That was then. At every change of direction or response to new news, as Covid-19 has impacted the world, I would hopefully plan some new pathway until it became impossible. Now I am at home all day every day, going nowhere except for daily exercise in my neighbourhood, on Wangal Land in the Eora nation, with a cycle track leading to an empty airport. I’m enjoying the quiet of more birds and fewer planes in our skies. The last time I experienced this was at the IETM meeting in Berlin 2010 which co-incided with the ash cloud from the eruptions of Eyjafjallajökull volcano in Iceland. No planes means less pollution as we are forced to reduce our emissions. I hope it lasts. I am finding new connections to neighbours and local places at home. I’ve reflected that my focus away has inhibited these local connections. Now the world I have been lucky enough to journey through is closed and everyone is at home and on zoom.
I obsessively check online as the covid-19 case numbers fly up global counters. With so much opinion and fake news in the feeds, they are perhaps inaccurate but a constant reminder of a very real toll. Australia is doing OK. Today Italy and Spain are doing better but the States and UK are still seeing rapid increases. So many sick, too many dead. After China, this has hit the wealthy ‘west’ the hardest so far. Seeking views beyond the bubble of my networks, I heard a reporter from South Africa say that despite weak health systems their experience of Ebola has motivated African states to be prepared for this pandemic. I shudder to think what might still happen if Corona Virus sweeps across the developing world, across many countries I have often flown over and ignored. Social inequality weighs heavily now as we know the disadvantaged are always hardest hit - by Covid as by climate change.
The disease, all theatres dark, has annihilated the arts world and the fight is on for recognition – and sufficient government support - for our casualised work force. We are all trying to navigate the rapid changes and what it will mean in the future. Professional identities have been splintered. What is the role of the arts now? Despite well crafted talk about the economic benefit that the arts bring to society, there is much work to be done in convincing politicians and communities of its value, despite the fact that everyone at home is watching more TV, playing more online games, reading more books, listening to more music. In Australia, the challenge is to retain quotas for local content. Here we have been intravenously fed USA and UK culture for decades. The local performing arts community is suffering terribly. As our government spends unprecedented amounts of money and scrambles to retain control but leaves out casual workers. While police patrol Sydney’s streets and closed beaches to encourage physical distancing, the need for local culture to develop empathy, live experiences and imagination for other lives couldn’t be clearer. According to our experts Australia has flattened the curve but is unlikely to open its borders or theatres any time soon.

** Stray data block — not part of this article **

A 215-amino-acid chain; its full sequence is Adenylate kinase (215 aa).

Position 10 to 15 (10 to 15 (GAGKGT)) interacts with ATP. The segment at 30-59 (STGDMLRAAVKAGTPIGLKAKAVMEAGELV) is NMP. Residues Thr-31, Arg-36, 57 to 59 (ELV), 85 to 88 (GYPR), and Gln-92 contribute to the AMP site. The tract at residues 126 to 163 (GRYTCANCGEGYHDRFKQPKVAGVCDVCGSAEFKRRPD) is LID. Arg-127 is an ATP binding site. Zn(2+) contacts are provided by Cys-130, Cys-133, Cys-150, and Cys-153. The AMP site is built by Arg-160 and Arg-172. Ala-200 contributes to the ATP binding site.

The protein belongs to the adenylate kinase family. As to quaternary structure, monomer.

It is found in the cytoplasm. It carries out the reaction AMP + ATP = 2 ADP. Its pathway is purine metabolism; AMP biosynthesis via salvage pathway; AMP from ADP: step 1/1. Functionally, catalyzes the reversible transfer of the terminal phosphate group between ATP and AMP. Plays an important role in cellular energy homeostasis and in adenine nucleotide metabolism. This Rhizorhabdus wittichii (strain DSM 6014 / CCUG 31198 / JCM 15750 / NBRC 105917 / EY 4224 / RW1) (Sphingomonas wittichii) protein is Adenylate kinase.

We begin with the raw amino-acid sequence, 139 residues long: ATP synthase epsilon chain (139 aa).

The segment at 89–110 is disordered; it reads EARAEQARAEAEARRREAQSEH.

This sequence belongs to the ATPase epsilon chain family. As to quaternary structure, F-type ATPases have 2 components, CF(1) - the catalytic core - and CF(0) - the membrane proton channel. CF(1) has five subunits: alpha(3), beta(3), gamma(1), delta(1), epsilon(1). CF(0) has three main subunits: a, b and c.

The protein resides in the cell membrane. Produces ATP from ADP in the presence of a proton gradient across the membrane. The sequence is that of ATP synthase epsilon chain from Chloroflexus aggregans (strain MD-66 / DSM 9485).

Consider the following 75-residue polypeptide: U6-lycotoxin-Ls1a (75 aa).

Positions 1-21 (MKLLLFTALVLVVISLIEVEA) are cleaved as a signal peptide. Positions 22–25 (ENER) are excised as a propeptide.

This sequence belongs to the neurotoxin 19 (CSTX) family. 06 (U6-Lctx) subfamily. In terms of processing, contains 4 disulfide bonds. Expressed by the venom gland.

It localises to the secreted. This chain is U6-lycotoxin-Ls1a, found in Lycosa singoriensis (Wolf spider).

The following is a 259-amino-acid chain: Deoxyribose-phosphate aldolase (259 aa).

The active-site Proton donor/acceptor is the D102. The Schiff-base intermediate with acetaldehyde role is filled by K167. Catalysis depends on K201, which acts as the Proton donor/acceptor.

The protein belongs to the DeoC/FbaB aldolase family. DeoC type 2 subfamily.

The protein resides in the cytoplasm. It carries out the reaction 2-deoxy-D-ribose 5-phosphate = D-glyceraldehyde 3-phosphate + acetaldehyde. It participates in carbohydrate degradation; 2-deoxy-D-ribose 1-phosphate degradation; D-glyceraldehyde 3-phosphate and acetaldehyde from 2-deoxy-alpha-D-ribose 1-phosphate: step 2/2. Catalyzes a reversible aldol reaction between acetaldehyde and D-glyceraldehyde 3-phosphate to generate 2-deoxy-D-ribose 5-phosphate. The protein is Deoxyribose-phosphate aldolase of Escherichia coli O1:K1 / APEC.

Of course, the purpose of my complicated train trip was to reduce carbon emissions and covid has delivered that aspect of this venture most successfully. An imagined journey is very efficient. My family grieve the trip that would have connected them to their other home in the UK. Looking ahead, where there are no tracks to follow, we can only dream of how the world will be when we re-emerge into public spaces and can start to travel. There is a lot of talk of a 'snap back' return, but the system was broken before. I want to know how this terrible disease can deliver benefits to more people and to our precious planet? That mission has found renewed vitality in lockdown. Sadly, the media in Australia are not joining the dots between our summer of devastating fires, over a billion species dead, record breaking temperatures and Covid-19 as predicted symptoms of Environmental Crisis. Instead there is outrage as one of the two major Australian airlines has collapsed. Perhaps it is good news, though that is of little comfort to thousands of workers. Until leaders offer vision and a roadmap to a NetZero future, it is surely the role of the arts to step in and help people dream it so.
I wander around my house amongst mementos from past trips away during a period that may become known as peak globalisation. The orange peel earrings from a Bucharest market, Hungarian painted wooden eggcups bought in the airport for my kids as I waited for a plane, hanabi (firework) festival print from Japan, a glow in the dark lunar clock from Chile, a lot of fridge magnets, the artwork from Norway. I am mourning my long journey to Tromso, seeing old friends and meeting new ones, to explore art and activism in situ. Instead, through IETM, this corner of the international performing arts community will continue to gather virtually, stay connected and be a vital support to each other. We are deeply committed to a mobility of ideas, to creative exchange and freedom of expression, ideals threatened by opportunistic regimes in these dark times. Until we can gather again this disruption is resetting our imagination so can we travel together towards a sustainable future.